Out of all of the New 52 books coming out from DC, Stormwatch was the title I was most looking forward to. The Wildstorm characters created by Jim Lee, Warren Ellis, Alan Moore, Ed Brubaker and other talented creators had fallen into limbo after years of declining sales. Bringing them back as part of the DCU was a much better idea than letting them fade away into obscurity.
And although this new series is called Stormwatch, the character lineup more closely resembles The Authority; an iconic superhero team created by Ellis and Bryan Hitch back in the late '90s. The widescreen action in The Authority heavily influenced comics for the better part of a decade and the more politic slant taken by the team during the Mark Millar and Frank Quitely run made The Authority stand out from the rest of the superhero teams. These were characters who actually took on the dictators and the corrupt industrialists who were running the world into the ground.
It was a refreshing take on the genre that didn't always translate well to subsequent creators, but it could have been just the shot in the arm that the DCU needed. At their peak, The Authority could have taken on the JLA as equals.
Instead, the new Stormwatch reads like a neutered version of The Authority. The political slant is gone and this team seems to exist only to fight alien threats.
Led by Jack Hawksmoor (a man who can control and communicate with cities), the new Stormwatch carries over a few other Authority mainstays like Apollo, the Midnighter, Jenny Quantum and the Engineer. Martian Manhunter is the lone member actually from the original DCU, with three new characters added to the lineup: Adam One, the Projectionist, and Harry Tanner, "the Eminence of Blades."
The story by Paul Cornell finds Hawksmoor, Martian Manhunter and the Projectionist trying to recruit Apollo — a hero with Superman-level powers — to join their team in the face of his angry refusals. Early on, the Projectionist also uses her "media manipulation" powers to investigate Apollo while clumsily explaining her abilities to Martian Manhunter. Amazingly, the Projectionist suggests that Apollo has only been mentioned online three times; which is incredibly ridiculous… even in a book with a talking moon. But I'll get to that momentarily.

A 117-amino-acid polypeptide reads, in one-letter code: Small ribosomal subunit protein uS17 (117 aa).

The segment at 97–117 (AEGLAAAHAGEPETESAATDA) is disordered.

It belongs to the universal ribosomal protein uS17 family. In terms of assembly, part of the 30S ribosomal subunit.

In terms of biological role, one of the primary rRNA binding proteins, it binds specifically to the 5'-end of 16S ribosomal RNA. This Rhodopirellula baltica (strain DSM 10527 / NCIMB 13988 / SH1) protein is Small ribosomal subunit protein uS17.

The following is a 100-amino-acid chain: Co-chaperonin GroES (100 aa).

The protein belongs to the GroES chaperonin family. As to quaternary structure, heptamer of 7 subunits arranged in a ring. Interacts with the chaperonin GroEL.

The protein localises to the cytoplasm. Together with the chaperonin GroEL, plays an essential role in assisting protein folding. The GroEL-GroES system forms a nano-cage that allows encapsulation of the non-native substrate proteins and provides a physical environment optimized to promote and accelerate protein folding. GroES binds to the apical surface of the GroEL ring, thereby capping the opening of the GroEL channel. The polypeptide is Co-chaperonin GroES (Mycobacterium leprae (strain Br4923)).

Here's a question for comic fans: is it a sign of equality when even gay marriages are retconned away by the DC reboot? In this continuity, Apollo and Midnighter don't even know each other, much less have a relationship. Midnighter's lone appearance in this script is the one moment in the story that actually has some life to it. The Midnighter is still an obvious Batman analog, but his redesigned costume is unnecessary… and kind of ugly. Like a lot of the revamped costumes, it feels over-designed and the little point at the end of Midnighter's chin just looks ridiculous.
The team's recruiting mission gets interrupted by the previously mentioned alien menace that seems to have possessed the moon. And it's at this point we meet the so-called "Eminence of Blades;" who speaks only in poorly worded expository phrases. But what really annoyed me was that this master swordsman boasts that he can carve his signature on a retina but he doesn't even try to stab the giant alien eye!
Miguel Sepulveda's art is sadly lackluster. Stormwatch may not be able to get Ivan Reis or other top DC artists anymore, but it deserves someone who can deliver exciting action and dynamic characters. Instead the panels seem flat on the page and the quality of the art is akin to a children's superhero coloring book that lightly resembles actual comics without the craft.
There's really not enough here to actually hate the book, but this incarnation of Stormwatch is the very definition of average. If this is the best that DC can do with the Wildstorm characters, then they will be heading back into limbo soon enough.
Crave Online Rating: 5/10